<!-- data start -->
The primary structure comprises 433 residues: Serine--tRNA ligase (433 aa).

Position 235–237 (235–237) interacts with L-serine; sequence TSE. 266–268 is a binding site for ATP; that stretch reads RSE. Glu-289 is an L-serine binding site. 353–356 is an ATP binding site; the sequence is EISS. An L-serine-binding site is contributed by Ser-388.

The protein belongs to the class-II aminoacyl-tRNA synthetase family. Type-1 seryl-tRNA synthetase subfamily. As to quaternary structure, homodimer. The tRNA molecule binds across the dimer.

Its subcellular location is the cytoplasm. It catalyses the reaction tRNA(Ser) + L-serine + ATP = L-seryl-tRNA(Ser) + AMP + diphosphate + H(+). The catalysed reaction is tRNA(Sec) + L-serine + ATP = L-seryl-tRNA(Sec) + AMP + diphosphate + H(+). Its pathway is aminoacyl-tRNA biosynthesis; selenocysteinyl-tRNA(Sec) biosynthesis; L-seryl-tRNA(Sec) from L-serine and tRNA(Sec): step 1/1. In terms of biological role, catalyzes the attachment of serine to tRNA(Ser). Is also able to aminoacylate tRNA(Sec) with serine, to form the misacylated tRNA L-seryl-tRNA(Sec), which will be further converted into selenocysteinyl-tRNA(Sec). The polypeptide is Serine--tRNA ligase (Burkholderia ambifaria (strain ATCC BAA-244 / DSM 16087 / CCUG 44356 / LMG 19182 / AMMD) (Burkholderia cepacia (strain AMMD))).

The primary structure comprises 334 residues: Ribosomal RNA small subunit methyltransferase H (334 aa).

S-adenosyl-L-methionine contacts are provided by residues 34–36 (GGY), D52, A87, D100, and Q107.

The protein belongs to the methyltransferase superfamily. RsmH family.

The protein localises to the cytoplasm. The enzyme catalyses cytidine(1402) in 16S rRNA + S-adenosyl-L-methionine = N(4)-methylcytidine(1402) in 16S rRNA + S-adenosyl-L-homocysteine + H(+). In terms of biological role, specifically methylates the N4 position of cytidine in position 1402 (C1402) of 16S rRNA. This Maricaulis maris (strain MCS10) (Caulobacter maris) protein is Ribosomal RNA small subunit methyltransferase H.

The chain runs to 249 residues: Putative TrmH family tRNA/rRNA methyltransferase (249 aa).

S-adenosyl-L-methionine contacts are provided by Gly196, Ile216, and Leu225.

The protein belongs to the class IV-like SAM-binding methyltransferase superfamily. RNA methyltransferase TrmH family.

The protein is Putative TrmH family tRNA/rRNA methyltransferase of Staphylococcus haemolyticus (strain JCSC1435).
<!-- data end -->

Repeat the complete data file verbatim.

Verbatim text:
The primary structure comprises 433 residues: Serine--tRNA ligase (433 aa).

Position 235–237 (235–237) interacts with L-serine; sequence TSE. 266–268 is a binding site for ATP; that stretch reads RSE. Glu-289 is an L-serine binding site. 353–356 is an ATP binding site; the sequence is EISS. An L-serine-binding site is contributed by Ser-388.

The protein belongs to the class-II aminoacyl-tRNA synthetase family. Type-1 seryl-tRNA synthetase subfamily. As to quaternary structure, homodimer. The tRNA molecule binds across the dimer.

Its subcellular location is the cytoplasm. It catalyses the reaction tRNA(Ser) + L-serine + ATP = L-seryl-tRNA(Ser) + AMP + diphosphate + H(+). The catalysed reaction is tRNA(Sec) + L-serine + ATP = L-seryl-tRNA(Sec) + AMP + diphosphate + H(+). Its pathway is aminoacyl-tRNA biosynthesis; selenocysteinyl-tRNA(Sec) biosynthesis; L-seryl-tRNA(Sec) from L-serine and tRNA(Sec): step 1/1. In terms of biological role, catalyzes the attachment of serine to tRNA(Ser). Is also able to aminoacylate tRNA(Sec) with serine, to form the misacylated tRNA L-seryl-tRNA(Sec), which will be further converted into selenocysteinyl-tRNA(Sec). The polypeptide is Serine--tRNA ligase (Burkholderia ambifaria (strain ATCC BAA-244 / DSM 16087 / CCUG 44356 / LMG 19182 / AMMD) (Burkholderia cepacia (strain AMMD))).

The primary structure comprises 334 residues: Ribosomal RNA small subunit methyltransferase H (334 aa).

S-adenosyl-L-methionine contacts are provided by residues 34–36 (GGY), D52, A87, D100, and Q107.

The protein belongs to the methyltransferase superfamily. RsmH family.

The protein localises to the cytoplasm. The enzyme catalyses cytidine(1402) in 16S rRNA + S-adenosyl-L-methionine = N(4)-methylcytidine(1402) in 16S rRNA + S-adenosyl-L-homocysteine + H(+). In terms of biological role, specifically methylates the N4 position of cytidine in position 1402 (C1402) of 16S rRNA. This Maricaulis maris (strain MCS10) (Caulobacter maris) protein is Ribosomal RNA small subunit methyltransferase H.

The chain runs to 249 residues: Putative TrmH family tRNA/rRNA methyltransferase (249 aa).

S-adenosyl-L-methionine contacts are provided by Gly196, Ile216, and Leu225.

The protein belongs to the class IV-like SAM-binding methyltransferase superfamily. RNA methyltransferase TrmH family.

The protein is Putative TrmH family tRNA/rRNA methyltransferase of Staphylococcus haemolyticus (strain JCSC1435).